What you should do when you're on the road and a tornado warning is issued

Posted at 1:05 PM, Feb 18, 2013
and last updated 2016-03-22 13:01:03-04

TULSA - You're driving in town, and you see a tornado in the distance. 

What do you do, and where would you go?

a) Safely park the car, and get inside a sturdy building? OR

b) Honk repeatedly to make sure everyone else sees the tornado? OR

c) Pull over into the right lane. Stop to get out your camera? OR

d) Drive to the nearest freeway overpass and take shelter underneath?

A car is one of the most dangerous places to be when a tornado approaches, so if there's any sturdy building near you, your odds of surviving the tornado are better inside the building. 

Before you get in the building, you have to figure out how to get out of your car without hampering anyone else's escape. Honking your horn could lead to more confusion and danger. It could increase the odds of a traffic accident - a double-whammy of bad fortune as a tornado approaches. 

If you intend to get out of your vehicle, either to seek indoor shelter or to watch from a safe distance, make sure you've pulled your vehicle off the road, preferably into off-street parking, so that other drivers can safely pass by.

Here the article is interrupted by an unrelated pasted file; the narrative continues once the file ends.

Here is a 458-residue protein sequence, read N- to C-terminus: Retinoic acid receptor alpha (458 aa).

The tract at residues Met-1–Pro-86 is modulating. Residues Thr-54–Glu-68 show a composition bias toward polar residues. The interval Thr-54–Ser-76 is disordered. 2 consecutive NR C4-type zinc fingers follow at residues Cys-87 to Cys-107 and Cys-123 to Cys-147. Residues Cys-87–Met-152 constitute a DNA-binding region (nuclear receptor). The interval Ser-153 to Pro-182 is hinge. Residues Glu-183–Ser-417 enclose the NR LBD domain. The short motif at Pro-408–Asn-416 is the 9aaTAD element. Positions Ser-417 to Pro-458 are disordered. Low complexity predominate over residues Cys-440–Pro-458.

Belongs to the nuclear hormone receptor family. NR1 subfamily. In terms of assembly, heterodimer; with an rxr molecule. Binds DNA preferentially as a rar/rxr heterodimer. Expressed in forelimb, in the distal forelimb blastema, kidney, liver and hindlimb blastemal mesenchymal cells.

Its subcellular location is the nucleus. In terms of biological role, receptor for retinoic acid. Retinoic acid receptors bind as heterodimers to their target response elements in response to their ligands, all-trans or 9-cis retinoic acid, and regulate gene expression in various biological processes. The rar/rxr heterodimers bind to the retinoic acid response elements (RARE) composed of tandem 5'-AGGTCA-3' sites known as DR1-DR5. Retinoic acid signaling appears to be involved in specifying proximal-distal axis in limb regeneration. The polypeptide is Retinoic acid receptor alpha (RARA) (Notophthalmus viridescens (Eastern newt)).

Overpasses are a dangerous place to ride out a tornado. What seemed to be a clever trick for surviving a tornado after this famous 1991 video clip, proved deadly for people caught under overpasses in the May 3, 1999, Oklahoma tornado outbreak

If a tornado is bearing down and there's no safe shelter, get out of your car and move as far away from cars as you can (they may roll over you if you're too close).  Lie flat in a ditch, covering your head with your hands. 

Still, weather experts say staying in your car may be a better bet, when you have a few minutes' time, a safe distance, and you know where to drive to get away.

When road conditions and traffic permit you to move freely, you can almost always outrun a tornado in your car.  If you can see which way the tornado is moving, drive perpendicularly (at a right-angle) to the tornado's path. If you can't see the tornado moving, chances are it's moving right at you. 


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